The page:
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Grunwald and Klushino
The battle of Grunwald [Battle of Tannenberg], fought on 15
July 1410, was one of the greatest such developments in medieval
Europe. The battle of Klushino was the apogee of the nine-year Polish-
Muscovite conflict. Battle of Grunwald 1410
The Polish and Lithuanian forces under the command of King Władysław Jagiełło consisted of approximately 45,000 armed soldiers, mainly cavalry. The Teutonic Knights, headed by the Grand Master Ulrich von Jungingen, had about 16,000 cavalrymen and 5,000 of infantry. The moment when the battle commenced was chosen by the Polish king. Jagiełło purposefully delayed the combat and thus tired the Teutonic Knights, who had been standing in the battle order from the morning. At about noon, the battle began with two shots from the Knights' cannons, and the Lithuanian and Ruthenian troops clashed with the heavily-armed Teutonic cavalry after wiping out the artillerists. After an hour of fight, the Lithuanians darted away, which in all probability was an intentional manoeuvre meant to lure the left wing of the Teutonic army into an ambush. The hypothesis seems to be confirmed by the Lithuanian troops' later return to the battlefield and their obliterating the enemy soldiers, dispersed in a disorderly chase.
The main forces of the Crown entered the battle with some delay. In accordance with the tactic of the time, individual units and companies were formed in deep columns, preceded by a "wedge" consisting of the best knights. Such an order offered extensive possibilities of manoeuvre and helped withdraw the companies after a failed charge as well as provide new lances to replace those worn out in combat.
After a six-hour combat, the Poles, supported by the returning Lithuanian troops of Duke Witold, circled the Teutonic army. Urlich von Jungingen and many Teutonic dignitaries fell in the battle, and the Teutonic troops were put to flight in panic. The Teutonic camp, surrounded by wagons, was taken by storm.
After the battle, the troops headed for Malbork, which at the time was an impenetrable fortress. After a short and vain siege, Jagiełło's army returned to Poland.
The result of the battle of Grunwald was the peace agreement concluded in Toruń in 1411. Although its terms were incommensurable with the victory, it satisfied Poland and Lithuania, as it gave them the territories for which the war had been waged.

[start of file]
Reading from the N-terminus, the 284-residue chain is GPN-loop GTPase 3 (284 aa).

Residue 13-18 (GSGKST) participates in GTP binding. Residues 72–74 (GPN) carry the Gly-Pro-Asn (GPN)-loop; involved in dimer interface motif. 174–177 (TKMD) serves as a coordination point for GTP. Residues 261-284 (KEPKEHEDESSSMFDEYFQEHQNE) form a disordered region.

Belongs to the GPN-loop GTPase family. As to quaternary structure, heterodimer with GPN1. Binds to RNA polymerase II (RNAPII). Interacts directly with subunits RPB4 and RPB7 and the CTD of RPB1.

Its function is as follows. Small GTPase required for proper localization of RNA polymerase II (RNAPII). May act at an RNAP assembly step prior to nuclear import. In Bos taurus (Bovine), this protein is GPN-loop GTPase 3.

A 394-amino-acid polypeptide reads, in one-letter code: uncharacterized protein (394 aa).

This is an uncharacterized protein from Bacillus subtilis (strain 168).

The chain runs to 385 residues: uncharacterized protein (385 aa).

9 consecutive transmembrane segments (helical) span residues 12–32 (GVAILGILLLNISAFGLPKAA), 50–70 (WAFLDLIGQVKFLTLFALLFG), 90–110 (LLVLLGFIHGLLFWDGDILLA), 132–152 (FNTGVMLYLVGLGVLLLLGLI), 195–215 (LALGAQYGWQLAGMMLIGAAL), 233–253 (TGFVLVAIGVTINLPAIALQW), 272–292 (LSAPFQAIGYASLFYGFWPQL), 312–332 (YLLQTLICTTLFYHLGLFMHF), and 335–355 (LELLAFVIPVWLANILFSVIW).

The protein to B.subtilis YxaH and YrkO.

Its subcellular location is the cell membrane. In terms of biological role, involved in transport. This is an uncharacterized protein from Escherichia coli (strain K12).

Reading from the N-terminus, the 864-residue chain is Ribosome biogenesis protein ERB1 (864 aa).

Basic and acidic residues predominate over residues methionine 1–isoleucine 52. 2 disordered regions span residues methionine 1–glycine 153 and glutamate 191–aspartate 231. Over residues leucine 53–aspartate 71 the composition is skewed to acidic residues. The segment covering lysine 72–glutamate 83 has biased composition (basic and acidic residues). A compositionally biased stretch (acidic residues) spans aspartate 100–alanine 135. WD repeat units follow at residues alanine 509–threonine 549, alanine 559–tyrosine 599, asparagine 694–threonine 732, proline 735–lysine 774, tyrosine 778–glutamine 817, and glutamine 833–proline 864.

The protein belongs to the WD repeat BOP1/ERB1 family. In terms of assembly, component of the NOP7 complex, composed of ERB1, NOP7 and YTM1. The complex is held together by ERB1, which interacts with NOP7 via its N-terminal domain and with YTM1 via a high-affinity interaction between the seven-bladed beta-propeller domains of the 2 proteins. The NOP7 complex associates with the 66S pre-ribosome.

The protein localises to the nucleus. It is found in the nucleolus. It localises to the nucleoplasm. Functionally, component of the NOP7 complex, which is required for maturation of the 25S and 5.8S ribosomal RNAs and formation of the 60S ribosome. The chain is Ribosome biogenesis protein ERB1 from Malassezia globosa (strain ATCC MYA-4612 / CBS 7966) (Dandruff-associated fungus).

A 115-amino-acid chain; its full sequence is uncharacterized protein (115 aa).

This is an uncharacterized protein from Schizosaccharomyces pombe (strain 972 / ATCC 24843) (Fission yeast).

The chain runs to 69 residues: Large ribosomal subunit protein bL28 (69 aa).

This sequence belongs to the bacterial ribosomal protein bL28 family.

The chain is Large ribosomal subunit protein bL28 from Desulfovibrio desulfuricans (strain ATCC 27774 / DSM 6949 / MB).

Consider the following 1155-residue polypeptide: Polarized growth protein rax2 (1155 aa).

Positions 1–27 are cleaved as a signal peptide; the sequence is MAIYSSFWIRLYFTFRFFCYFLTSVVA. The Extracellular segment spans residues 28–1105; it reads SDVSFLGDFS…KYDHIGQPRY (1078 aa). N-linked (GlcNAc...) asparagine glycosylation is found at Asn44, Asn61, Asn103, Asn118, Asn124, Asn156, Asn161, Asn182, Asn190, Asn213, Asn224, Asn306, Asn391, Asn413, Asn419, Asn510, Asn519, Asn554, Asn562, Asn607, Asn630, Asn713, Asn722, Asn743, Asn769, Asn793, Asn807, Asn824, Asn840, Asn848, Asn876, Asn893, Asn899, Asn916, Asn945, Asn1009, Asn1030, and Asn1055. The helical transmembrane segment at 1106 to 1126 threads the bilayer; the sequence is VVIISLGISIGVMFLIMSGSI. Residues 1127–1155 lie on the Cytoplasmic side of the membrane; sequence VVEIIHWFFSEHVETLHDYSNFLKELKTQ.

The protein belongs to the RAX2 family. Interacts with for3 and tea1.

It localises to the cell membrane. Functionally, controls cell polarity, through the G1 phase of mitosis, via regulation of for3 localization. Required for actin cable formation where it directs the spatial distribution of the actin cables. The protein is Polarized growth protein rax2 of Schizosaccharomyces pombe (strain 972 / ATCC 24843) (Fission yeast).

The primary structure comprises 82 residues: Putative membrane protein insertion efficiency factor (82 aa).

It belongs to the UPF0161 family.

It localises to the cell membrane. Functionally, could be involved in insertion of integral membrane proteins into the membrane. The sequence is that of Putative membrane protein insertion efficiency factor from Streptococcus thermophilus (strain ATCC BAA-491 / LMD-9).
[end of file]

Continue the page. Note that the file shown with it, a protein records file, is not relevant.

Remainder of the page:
Battle of Klushino 1610
The battle of Klushino was the apogee of the nine-year Polish- Muscovite conflict. Pursuing the dynastic plans of King Sigismund III Vasa, Poland engaged in an open conflict with its eastern neighbour. The support which King Charles IX of Sweden provided to the tsar made King Sigismund III begin a military action in the territory of the Moscow state in September 1609. The first goal was to capture Smolensk. In May 1610, the tsar started preparations to rescue the town - he gathered over 30,000 troops under the command of his brother Dmitri Shuisky, and 8,000 of foreign allies, headed by Jacob de la Gardie, who marched to Klushino and set up a fortified camp. The Polish army of 7,000 men led by Hetman Stanisław Żółkiewski, mostly cavalry, i.e. hussars and Cossacks with lighter arms, began their march towards the camp. On 4 July 1610, after a whole night of marching, they reached Klushino.
As dawn broke the hussars attacked the left wing of the Muscovite army. One strike followed another, as after a clash the troops would withdraw to make way for the charge of the next company. Hours of bloody battle passed and continuous attacks of the cavalry brought no result. Then, an attack was unleashed on the right wing of the Muscovite army, consisting of foreign troops which fiercely resisted.
The sustained charges, in which Hetman Żółkiewski tied all his forces, finally brought the desired result: Dmitri Shuisky eventually decided to use his reserves - reiter cavalry using the so-called caracole. The tactics meant that each unit approached the enemy as closely as possible and then its first row would fire from pistols and withdraw to the back of the unit so that another row could fire. The moment was used by the Polish army - only the first row had the time to fire when the hussars caught the reiters. The impetus of the charge pushed them towards the remaining troops. The further charge of the hussars broke the resistance of the Muscovite army, whose tight mass began to give ground, and the Muscovite camp was taken. Thanks to the coordinated charge of the infantry, shellfire and cavalry strikes, Moscow's defence on the right wing was broken. The foreign infantry withdrew from combat, hiding in the forest and in their camp. After approximately five hours of combat Żółkiewski was the master of the battlefield.
As a result of the battle, the boyars elected Polish Prince Władysław the Russian tsar and Hetman Żółkiewski seized Moscow.
Polish Military Museum in Warsaw